Since Ali was a member of the Prophet’s own family, he was inevitably the first, among males, to receive the message of Islam. He testified that God was One, and that Muhammad was His messenger. And he was very eager to stand behind Muhammad Mustafa to offer prayers. Since then Muhammad was never seen at prayer except when Ali was with him. The boy also memorized the verses of Al-Qur’an al-Majid as and when they were revealed to Muhammad. In this manner, he literally grew up with Qur’an. In fact, Ali and Qur’an “grew up” together as “twins” in the house of Muhammad Mustafa and Khadija-tul-Kubra. Muhammad Mustafa, the Messenger of Allah, had found the first Muslima in Khadija, and the first Muslim in Ali ibn Abi Talib.
Muhammad ibn Ishaq
Ali was the first male to believe in the Apostle of God, to pray with him and to believe in his divine message, when he was a boy of ten. God favored him in that he was brought up in the care of the Apostle before Islam began. (The Life of the Messenger of God)
Muhammad Husayn Haykal
Ali was then the first youth to enter Islam. He was followed by Zayd ibn Harithah, Muhammad’s client. Islam remained confined to the four walls of one house. Besides Muhammad himself, the converts of the new faith were his wife, his cousin, and his client. (The Life of Muhammad, Cairo, 1935)
The first of all his (Muhammad’s) converts was his wife, Khadija; the second his first cousin Ali, whom he had adopted; the third his servant Zeyd, a former slave. (Introduction to the Translation of Holy Qur’an, Lahore, Pakistan, 1975)
The third “witness” who accepted Islam, was Zayd ibn Haritha, the freedman of Muhammad, and a member of his household.
Zaid was one of the first to accept Islam, in fact the third, after Khadija and Ali. (Mohammed, the Man and his Faith, 1960)
Ali ibn Abi Talib was the first male to accept Islam, and his precedence is beyond any question. Allama Muhammad Iqbal, the poet-philosopher of Indo-Pakistan, calls him, not the first, but “the foremost Muslim.”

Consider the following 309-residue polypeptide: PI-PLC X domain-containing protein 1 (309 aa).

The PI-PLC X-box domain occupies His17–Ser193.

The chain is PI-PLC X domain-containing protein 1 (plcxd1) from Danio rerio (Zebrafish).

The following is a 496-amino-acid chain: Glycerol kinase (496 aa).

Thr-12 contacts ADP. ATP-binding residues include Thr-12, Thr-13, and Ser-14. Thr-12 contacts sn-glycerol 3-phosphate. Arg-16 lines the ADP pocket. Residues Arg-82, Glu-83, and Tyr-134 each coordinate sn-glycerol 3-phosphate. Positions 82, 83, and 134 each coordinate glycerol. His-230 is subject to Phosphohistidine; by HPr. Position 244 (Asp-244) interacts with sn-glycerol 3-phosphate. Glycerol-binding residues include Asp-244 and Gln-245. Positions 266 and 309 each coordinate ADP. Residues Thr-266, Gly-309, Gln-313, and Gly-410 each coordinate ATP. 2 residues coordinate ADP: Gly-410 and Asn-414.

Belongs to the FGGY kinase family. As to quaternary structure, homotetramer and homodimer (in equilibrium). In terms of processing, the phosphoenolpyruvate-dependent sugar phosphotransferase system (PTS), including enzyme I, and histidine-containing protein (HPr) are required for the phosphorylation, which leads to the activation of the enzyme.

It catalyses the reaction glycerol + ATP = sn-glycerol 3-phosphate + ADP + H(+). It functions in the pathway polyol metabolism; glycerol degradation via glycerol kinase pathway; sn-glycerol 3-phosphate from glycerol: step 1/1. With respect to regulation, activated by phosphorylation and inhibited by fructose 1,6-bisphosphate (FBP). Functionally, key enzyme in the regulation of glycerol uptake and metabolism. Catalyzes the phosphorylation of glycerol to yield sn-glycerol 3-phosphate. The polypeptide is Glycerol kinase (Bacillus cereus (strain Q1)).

From Yahya b. al-Ash’ath b. Qays al-Kindi from his father, from his grandfather Afiif: Al-Abbas b. Abdul Muttalib was a friend of mine who used to go often to the Yaman to buy aromatics and sell them during the fairs. While I was with him in Mina, there came a man in the prime of life and performed the full rites of ablution and then stood up and prayed. Then a woman came out and did her ablution and stood up and prayed. Then out came a youth just approaching manhood, did his ablutions, then stood up and prayed by his side. When I asked Al-Abbas what was going on, and he said that it was his nephew Muhammad b. Abdullah b. Abdul Muttalib, who alleges that Allah has sent him as an Apostle; the other is my brother’s son, Ali ibn Abi Talib, who has followed him in his religion; the third is his wife, Khadija daughter of Khuwaylid who also follows him in his religion. Afiif said after he had become a Muslim and Islam firmly established in his heart, ‘Would that I had been a fourth.!’ (The Life of the Messenger of God)
The fourth witness who accepted Islam, was Abu Bakr, a merchant of Makkah. In the beginning, Muhammad preached Islam secretly for fear of arousing the hostility of the idolaters. He invited only those people to Islam who were known to him personally. It is said that through the efforts of Abu Bakr, the fourth Muslim, a few other Makkans also accepted Islam. Among them were Uthman bin Affan, a futurekhalifa of the Muslims; Talha, Zubayr, Abdur Rahman bin Auf, Saad bin Abi Waqqas, and Obaidullah ibn al-Jarrah.
For a long time the Muslims were very few in number and they did not dare to say their prayers in public. One of the early converts to Islam was Arqam bin Abi al-Arqam, a young man of the clan of Makhzoom. He was well-to-do and lived in a spacious house in the valley of Safa. Muslims gathered in his house to offer their congregational prayers. Three years passed in this manner. Then in the fourth year, Muhammad was commanded by God to invite his own folks to Islam openly.
And admonish thy nearest kinsmen. (Chapter 26; verse 214)